pires March Ulst, 1887. W. E STONEY,
1. W. MliRMCAJ.
Old Posloffice Building, Rossel St.
ORANGEBURG, S. C.
REPAIRER OF FURNITURE.
Particular attention given to all repairs
of every kind of Furniture. SAFES,
LOUNGES and MATTRESSES made to
order and renewed, chairs reseated from
2."? cents and upwards, according to size
and style. All work done first-class,' at
lowe.it prices and with promptness. A
share of your custom is respectfully solic
ited. Nov 4-:nnos
ON THURSDAY, the twenty/
fifth day of November, 188u, the un
dersigned will sell at public auction, at
Rrauehville, S. C., at the resilience of the
late James I). Rlioads, all the perishable
property belonging to the estate of the said
James D. Khnads, deceased, consisting
of contents of Store, Duggics, Wagons,
Mules, Cattle, Hogs, Plantation Tools, Pro
visions, Ac. Sale will begin at 10
o'clock, A. M. Terms cash.
M. S. KIIOADS.
A. F. H. DUKES,
Nov ll- Qualified Executors.
5'?r!?i:i!c :\i :i IStir^'iiin.
i plantation. D 1ST A n t
i v two miles from Fort Motte. a dwel
ling house of six rooms and farm buildings
and laborers' houses upon it, Apply to
.?. K IIa ne,
or W. c. II an e,
Oct. 28- _ Fort Motte. s. C.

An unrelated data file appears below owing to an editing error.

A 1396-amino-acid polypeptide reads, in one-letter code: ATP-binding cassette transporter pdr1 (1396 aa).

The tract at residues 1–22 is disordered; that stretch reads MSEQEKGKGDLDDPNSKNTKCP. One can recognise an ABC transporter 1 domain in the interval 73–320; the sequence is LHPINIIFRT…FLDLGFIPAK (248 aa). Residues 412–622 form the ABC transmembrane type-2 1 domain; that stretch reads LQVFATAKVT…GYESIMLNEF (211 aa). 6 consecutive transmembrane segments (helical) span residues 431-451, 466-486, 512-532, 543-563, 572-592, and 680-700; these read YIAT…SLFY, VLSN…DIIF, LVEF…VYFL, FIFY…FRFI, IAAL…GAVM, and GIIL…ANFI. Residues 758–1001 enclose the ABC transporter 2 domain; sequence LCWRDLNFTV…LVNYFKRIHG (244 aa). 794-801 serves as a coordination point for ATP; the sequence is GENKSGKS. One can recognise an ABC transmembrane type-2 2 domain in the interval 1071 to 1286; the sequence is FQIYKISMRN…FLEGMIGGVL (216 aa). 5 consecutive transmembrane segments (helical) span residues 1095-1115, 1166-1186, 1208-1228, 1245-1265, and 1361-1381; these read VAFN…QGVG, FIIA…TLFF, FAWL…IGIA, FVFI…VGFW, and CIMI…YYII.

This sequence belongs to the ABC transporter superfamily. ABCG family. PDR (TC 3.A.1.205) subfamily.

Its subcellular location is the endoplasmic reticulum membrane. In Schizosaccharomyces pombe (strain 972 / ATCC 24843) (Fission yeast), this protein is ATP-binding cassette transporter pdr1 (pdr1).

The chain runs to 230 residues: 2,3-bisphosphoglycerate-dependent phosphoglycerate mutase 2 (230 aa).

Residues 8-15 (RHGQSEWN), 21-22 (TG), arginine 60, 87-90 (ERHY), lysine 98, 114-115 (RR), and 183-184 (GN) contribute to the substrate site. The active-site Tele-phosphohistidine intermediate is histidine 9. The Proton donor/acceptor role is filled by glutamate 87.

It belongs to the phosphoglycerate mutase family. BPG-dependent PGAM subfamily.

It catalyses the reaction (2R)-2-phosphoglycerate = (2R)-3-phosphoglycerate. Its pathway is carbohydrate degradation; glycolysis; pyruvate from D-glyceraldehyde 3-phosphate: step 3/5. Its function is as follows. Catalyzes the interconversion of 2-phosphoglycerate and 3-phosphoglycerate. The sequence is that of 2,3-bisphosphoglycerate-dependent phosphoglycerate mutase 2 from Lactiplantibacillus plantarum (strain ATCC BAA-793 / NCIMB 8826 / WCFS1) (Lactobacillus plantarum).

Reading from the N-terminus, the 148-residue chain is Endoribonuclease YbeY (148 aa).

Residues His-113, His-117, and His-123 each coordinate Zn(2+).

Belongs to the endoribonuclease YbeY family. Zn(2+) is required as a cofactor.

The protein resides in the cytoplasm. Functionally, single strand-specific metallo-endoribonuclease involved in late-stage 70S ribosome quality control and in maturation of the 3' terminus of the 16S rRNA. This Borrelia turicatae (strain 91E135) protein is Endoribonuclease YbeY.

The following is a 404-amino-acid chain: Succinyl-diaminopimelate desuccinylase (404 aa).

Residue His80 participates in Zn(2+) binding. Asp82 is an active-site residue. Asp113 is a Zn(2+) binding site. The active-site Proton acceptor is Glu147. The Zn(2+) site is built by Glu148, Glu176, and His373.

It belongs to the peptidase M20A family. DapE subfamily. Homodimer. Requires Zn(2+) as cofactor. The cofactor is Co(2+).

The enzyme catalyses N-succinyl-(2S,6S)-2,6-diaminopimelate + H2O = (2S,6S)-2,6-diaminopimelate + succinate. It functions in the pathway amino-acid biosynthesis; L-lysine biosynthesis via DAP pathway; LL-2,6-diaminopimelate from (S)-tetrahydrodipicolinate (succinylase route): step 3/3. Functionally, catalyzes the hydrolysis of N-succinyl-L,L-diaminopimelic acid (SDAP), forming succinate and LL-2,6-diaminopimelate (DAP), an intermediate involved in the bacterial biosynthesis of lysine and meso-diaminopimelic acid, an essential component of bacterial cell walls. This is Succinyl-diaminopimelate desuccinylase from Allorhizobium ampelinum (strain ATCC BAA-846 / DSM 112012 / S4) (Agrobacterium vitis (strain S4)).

rpiI'E UNDERSIGNED HEREBY
i forbid all persons from hunting, or
otherwise trespassing upon his lands. All
violations will be prosecuted to the full ex
tent of the law. ,1. II 1>S AN DK EWS.
Ksfsil?? ol".Pa<-ol? <iJ. 1*1 ?rill.
ON Till! THIRD day of de
her, LSSH, 1 will apply to the Judge ol
I'rohate of Or:ingidn:iLr County for a final
discharge as Administrator of -aid estate.
LAWRENCE M. W1IALEY,
Nov I-it Administrator.
i ll persons are iierkdy
. \ forbidileti to hunt, or iti any way Ires
pa.-- upon i:iy la int-. All j ?> ? r.-i .11 - itisrcgaril
ing this notice will he prosecuted to the full
extent of the law.
Nov-I-It J. A. WOLFE.
ON TDK lith DAY OF DECKM
her next, 1 will file my litial account
with the Judge of I'rohate and ask for let
ters of discharge as Executor of the estate
of Jasper 11. Epting. ileceased.
JOHN C. FANNING.
OX THE 1st DAY OF DIXKM
ber next, I will file my tidal account
I with the Judge of i'rohate, as Adminis
trator of the Estate of Sydney K. Till, de
ceased, and asl; for a discharge.
JOS. P. FEltSNER,
j Nov !- it? Administrator.
/ \n the :;otii day of xovem
" " lier we will Sie our linal account with
tin- Judge of Probate as Executors uf the
| Will of Jacob Snider, and ask for a dis
charge. W. J. SNiDEP.,
a. M. SM D Kit.
| Nov 4-4t Executors.